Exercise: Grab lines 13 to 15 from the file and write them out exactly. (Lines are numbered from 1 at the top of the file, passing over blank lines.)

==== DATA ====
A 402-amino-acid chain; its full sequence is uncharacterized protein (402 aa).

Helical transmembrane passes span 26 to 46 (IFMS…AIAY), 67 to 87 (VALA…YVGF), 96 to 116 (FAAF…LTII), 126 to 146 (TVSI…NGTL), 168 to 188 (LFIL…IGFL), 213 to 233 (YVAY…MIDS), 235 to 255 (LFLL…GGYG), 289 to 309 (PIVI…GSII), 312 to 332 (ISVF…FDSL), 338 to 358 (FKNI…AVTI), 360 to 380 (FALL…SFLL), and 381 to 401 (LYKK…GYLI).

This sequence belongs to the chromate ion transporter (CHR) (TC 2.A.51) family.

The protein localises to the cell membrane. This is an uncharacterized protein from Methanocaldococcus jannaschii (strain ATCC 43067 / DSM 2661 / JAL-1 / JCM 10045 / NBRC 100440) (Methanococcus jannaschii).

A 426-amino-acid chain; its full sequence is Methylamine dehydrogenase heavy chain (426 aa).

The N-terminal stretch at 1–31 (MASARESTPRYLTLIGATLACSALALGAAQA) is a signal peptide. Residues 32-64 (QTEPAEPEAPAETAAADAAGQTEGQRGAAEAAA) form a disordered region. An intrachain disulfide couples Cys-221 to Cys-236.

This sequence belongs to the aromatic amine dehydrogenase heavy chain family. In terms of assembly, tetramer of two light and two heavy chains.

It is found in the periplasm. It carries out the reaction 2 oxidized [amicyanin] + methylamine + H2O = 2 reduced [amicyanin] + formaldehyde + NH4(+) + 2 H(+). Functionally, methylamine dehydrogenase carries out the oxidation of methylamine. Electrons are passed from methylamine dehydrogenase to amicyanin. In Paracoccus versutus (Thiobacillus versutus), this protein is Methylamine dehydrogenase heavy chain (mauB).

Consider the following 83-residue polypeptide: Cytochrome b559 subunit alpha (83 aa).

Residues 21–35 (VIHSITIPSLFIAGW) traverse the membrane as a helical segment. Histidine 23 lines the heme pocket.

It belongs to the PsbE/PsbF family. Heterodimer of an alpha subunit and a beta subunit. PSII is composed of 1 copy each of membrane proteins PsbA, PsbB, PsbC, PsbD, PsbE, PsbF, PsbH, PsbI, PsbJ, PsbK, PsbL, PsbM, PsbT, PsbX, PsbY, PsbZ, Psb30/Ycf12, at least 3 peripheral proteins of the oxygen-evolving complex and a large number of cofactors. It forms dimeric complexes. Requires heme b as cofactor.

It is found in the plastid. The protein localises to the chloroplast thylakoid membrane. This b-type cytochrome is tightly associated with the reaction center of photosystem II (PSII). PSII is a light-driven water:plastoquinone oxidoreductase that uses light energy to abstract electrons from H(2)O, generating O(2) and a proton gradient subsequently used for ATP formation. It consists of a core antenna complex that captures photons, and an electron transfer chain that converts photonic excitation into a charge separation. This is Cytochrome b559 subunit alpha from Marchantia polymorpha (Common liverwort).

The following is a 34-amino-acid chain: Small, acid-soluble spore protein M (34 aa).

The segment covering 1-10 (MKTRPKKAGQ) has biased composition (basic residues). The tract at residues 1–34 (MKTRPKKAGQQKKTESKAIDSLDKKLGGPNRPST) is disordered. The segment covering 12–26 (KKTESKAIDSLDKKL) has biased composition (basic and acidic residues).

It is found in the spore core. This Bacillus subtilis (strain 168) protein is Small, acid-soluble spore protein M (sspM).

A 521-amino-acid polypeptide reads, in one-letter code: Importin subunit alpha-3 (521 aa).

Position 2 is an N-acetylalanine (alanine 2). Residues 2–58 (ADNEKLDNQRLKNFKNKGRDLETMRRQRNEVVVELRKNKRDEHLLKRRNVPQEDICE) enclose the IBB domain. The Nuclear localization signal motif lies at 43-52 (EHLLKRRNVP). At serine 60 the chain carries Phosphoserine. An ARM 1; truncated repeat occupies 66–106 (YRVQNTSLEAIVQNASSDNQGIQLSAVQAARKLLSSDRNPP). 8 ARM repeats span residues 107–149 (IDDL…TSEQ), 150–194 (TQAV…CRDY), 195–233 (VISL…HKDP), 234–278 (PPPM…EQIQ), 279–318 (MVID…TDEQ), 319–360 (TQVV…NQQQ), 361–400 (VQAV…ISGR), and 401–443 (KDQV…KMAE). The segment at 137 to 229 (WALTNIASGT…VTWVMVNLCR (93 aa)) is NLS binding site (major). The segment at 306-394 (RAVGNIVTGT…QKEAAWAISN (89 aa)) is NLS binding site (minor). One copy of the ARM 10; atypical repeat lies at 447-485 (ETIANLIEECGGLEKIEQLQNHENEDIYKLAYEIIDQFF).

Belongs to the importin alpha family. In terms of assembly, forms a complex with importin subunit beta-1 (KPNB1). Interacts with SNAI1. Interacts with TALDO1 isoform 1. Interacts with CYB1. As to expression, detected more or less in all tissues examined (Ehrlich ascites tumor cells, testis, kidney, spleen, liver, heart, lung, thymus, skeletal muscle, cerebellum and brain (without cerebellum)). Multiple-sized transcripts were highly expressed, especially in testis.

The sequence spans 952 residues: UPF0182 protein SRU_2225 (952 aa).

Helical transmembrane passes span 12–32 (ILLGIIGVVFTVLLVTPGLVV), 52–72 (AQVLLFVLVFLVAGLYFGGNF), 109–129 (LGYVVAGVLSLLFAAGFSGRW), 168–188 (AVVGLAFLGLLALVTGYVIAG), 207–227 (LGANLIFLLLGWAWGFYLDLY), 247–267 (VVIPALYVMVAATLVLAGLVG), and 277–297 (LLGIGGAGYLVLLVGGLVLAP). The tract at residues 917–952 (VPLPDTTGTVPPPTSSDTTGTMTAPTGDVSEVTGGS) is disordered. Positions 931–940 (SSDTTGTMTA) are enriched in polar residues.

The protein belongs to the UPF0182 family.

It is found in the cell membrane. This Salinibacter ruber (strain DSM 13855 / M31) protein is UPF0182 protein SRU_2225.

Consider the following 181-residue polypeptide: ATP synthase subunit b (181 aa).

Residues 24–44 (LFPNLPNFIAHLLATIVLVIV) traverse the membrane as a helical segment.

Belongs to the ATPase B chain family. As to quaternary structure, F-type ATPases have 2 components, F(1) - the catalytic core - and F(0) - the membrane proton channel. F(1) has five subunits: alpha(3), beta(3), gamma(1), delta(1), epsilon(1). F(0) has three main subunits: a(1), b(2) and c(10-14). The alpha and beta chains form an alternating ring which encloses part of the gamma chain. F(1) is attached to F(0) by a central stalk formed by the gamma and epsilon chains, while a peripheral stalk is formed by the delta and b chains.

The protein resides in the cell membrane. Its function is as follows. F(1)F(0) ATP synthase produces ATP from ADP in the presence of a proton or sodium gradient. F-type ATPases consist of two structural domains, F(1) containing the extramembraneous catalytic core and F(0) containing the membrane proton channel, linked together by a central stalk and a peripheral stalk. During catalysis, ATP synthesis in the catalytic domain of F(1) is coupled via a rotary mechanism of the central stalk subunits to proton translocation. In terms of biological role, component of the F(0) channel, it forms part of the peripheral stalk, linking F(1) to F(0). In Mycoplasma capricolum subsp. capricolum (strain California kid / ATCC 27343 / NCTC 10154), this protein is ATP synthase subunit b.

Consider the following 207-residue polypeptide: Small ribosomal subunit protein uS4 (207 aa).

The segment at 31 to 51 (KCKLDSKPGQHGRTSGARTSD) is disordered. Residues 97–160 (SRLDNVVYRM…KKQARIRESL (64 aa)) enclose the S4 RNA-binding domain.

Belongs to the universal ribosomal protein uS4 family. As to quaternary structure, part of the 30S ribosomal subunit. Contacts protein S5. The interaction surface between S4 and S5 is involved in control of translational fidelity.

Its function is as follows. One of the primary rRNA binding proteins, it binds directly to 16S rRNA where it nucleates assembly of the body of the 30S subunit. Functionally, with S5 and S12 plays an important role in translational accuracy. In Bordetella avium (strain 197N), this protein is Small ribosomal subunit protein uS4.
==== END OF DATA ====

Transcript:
The following is a 34-amino-acid chain: Small, acid-soluble spore protein M (34 aa).

The segment covering 1-10 (MKTRPKKAGQ) has biased composition (basic residues). The tract at residues 1–34 (MKTRPKKAGQQKKTESKAIDSLDKKLGGPNRPST) is disordered. The segment covering 12–26 (KKTESKAIDSLDKKL) has biased composition (basic and acidic residues).

It is found in the spore core. This Bacillus subtilis (strain 168) protein is Small, acid-soluble spore protein M (sspM).